‘It Was Amazing to Use These Works to Tell a Story About Myself’: Adam Lindemann’s Collection Rakes in $32 Million in an Unusual Christie’s Auction

Lindemann sold works by Koons, Warhol, Hirst, and more.

Adam Lindemann.

It’s not every day that Christie’s sells Warhol paintings, a Jeff Koons sculpture, a Ducati motorcycle, a Royère sofa, and tribal art in a single sale.

But it did yesterday as part of the sale of works from the collector Adam Lindemann, which brought in a total of $31.5 million for 36 lots, all of which sold (though one lot was withdrawn). The pre-sale estimate was $22 million to $34 million. (Final prices include premiums while estimates do not.)

“I like to mix old and new,” Lindemann told Artnet News after the sale. “It was amazing to have the opportunity to use these works of art to tell a story about myself, my aesthetic, what I like, and how I see the world of design, the world of art.”

Andy Warhol, Little Electric Chair (1964). Image courtesy Christie's.

Andy Warhol, Little Electric Chair (1964). Image courtesy Christie’s.

The highest price achieved at the sale—titled “Adam: The collection of Adam Lindemann”—was $5.5 million for an Alexander Calder mobile, Black Disc with Flags (1939), followed by Warhol’s haunting Little Electric Chair (1964) in a day-glo shade of pink that sold for $4.5 million. Koons’s large, unforgettable sculpture of children with a pig, Ushering in Banality (1988), sold for $3.9 million.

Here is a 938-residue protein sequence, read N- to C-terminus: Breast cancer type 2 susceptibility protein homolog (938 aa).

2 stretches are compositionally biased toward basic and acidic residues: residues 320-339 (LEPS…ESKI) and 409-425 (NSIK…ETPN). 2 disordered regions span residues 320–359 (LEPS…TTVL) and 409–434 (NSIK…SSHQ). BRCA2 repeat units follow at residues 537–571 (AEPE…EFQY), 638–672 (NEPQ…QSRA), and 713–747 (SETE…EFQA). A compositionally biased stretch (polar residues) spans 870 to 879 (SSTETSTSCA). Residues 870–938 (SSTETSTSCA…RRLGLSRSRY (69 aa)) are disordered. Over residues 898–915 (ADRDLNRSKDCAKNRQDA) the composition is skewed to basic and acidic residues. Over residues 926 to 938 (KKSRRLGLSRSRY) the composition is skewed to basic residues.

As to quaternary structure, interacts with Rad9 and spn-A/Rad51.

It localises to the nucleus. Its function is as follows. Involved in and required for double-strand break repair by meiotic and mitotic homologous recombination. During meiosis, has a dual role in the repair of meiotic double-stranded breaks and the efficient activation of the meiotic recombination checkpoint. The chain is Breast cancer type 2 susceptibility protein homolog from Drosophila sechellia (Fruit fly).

A green “Ours Polar” sofa and pair of armchairs by Jean Royère (circa 1952) sold for $3.4 million, double the high $1.5 million estimate.

Jeff Koons, Ushering in Banality (1988). Image courtesy Christie's.

Jeff Koons, Ushering in Banality (1988). Image courtesy Christie’s.

“I was thrilled to see the record for the Royère sofa set because that to me is the best one that has ever been sold publicly,” he said, “even though it stalled at $900,000 and I almost had a heart attack.” (The bidding, of course, took off again after that brief pause.)

Work by female artists also figured prominently. Karen Kilimnick’s oval portrait painting The 1700s-Dinner Soirée, (2000) sold for a mid-estimate $107,000, while Jamian Juliano-Villani’s painting Welcome to My Booth (2019), sold for $75,600, well above the high $60,000 estimate.

Karen Kilimnick, The 1700s-Dinner Soirée (2000). Image courtesy the artist.

Karen Kilimnick, The 1700s-Dinner Soirée (2000). Image courtesy the artist.

Lindemann, who has promised a seven-figure gift to the Metropolitan Museum of Art from the proceeds, emphasized that he did not include any artists from the roster of his own gallery, Venus Over Manhattan.

A painting by the sought-after Chicago Imagist Jim Nutt, titled Plume, sold for $478,800, well above its high $200,000 estimate. And a Damien Hirst pill-filled medicine cabinet, The Sleep of Reason, sold for $2.2 million (estimate: $1.5 to 2.5 million).

“This was a good way to tell a story and move on,” Lindemann said. “I redecorated the next day. I love collecting and I love the action of it.”

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